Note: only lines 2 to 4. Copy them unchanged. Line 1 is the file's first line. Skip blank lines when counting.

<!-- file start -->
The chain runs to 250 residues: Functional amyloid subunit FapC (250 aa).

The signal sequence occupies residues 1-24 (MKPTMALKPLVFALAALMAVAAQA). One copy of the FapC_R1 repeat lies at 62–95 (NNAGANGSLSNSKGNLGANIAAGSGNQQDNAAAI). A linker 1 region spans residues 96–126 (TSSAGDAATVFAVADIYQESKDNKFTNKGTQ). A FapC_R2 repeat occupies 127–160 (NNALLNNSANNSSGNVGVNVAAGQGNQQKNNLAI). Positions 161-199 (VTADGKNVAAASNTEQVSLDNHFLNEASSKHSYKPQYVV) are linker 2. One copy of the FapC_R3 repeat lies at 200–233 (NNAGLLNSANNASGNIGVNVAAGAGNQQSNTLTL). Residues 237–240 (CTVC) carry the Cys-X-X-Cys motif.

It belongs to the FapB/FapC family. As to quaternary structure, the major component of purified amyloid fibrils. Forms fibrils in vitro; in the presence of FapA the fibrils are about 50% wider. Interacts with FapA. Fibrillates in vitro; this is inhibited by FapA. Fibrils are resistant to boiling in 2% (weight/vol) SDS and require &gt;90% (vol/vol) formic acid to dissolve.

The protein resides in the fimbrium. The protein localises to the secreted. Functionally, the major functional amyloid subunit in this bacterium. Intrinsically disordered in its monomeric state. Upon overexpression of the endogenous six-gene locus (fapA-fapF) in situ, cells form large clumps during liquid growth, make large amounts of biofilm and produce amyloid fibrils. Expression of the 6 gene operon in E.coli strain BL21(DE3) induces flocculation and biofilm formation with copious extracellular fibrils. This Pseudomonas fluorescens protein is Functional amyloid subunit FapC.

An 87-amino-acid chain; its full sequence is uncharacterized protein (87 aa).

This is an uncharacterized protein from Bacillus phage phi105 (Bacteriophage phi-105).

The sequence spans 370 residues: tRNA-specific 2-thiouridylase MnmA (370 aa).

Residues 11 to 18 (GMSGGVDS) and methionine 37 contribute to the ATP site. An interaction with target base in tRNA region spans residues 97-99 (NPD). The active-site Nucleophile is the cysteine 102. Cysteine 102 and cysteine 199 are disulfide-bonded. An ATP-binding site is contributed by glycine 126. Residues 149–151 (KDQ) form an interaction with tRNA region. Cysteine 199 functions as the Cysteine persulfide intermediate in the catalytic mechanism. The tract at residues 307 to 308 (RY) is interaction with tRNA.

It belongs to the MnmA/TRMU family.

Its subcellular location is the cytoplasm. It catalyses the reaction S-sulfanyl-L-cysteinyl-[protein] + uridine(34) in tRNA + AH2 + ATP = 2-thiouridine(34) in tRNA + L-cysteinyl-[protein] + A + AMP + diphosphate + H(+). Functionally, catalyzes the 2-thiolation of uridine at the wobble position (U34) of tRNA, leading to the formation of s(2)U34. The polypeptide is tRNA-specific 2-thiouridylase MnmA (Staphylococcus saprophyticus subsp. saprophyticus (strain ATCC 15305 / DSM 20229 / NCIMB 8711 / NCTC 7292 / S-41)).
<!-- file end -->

The signal sequence occupies residues 1-24 (MKPTMALKPLVFALAALMAVAAQA). One copy of the FapC_R1 repeat lies at 62–95 (NNAGANGSLSNSKGNLGANIAAGSGNQQDNAAAI). A linker 1 region spans residues 96–126 (TSSAGDAATVFAVADIYQESKDNKFTNKGTQ). A FapC_R2 repeat occupies 127–160 (NNALLNNSANNSSGNVGVNVAAGQGNQQKNNLAI). Positions 161-199 (VTADGKNVAAASNTEQVSLDNHFLNEASSKHSYKPQYVV) are linker 2. One copy of the FapC_R3 repeat lies at 200–233 (NNAGLLNSANNASGNIGVNVAAGAGNQQSNTLTL). Residues 237–240 (CTVC) carry the Cys-X-X-Cys motif.

It belongs to the FapB/FapC family. As to quaternary structure, the major component of purified amyloid fibrils. Forms fibrils in vitro; in the presence of FapA the fibrils are about 50% wider. Interacts with FapA. Fibrillates in vitro; this is inhibited by FapA. Fibrils are resistant to boiling in 2% (weight/vol) SDS and require &gt;90% (vol/vol) formic acid to dissolve.

The protein resides in the fimbrium. The protein localises to the secreted. Functionally, the major functional amyloid subunit in this bacterium. Intrinsically disordered in its monomeric state. Upon overexpression of the endogenous six-gene locus (fapA-fapF) in situ, cells form large clumps during liquid growth, make large amounts of biofilm and produce amyloid fibrils. Expression of the 6 gene operon in E.coli strain BL21(DE3) induces flocculation and biofilm formation with copious extracellular fibrils. This Pseudomonas fluorescens protein is Functional amyloid subunit FapC.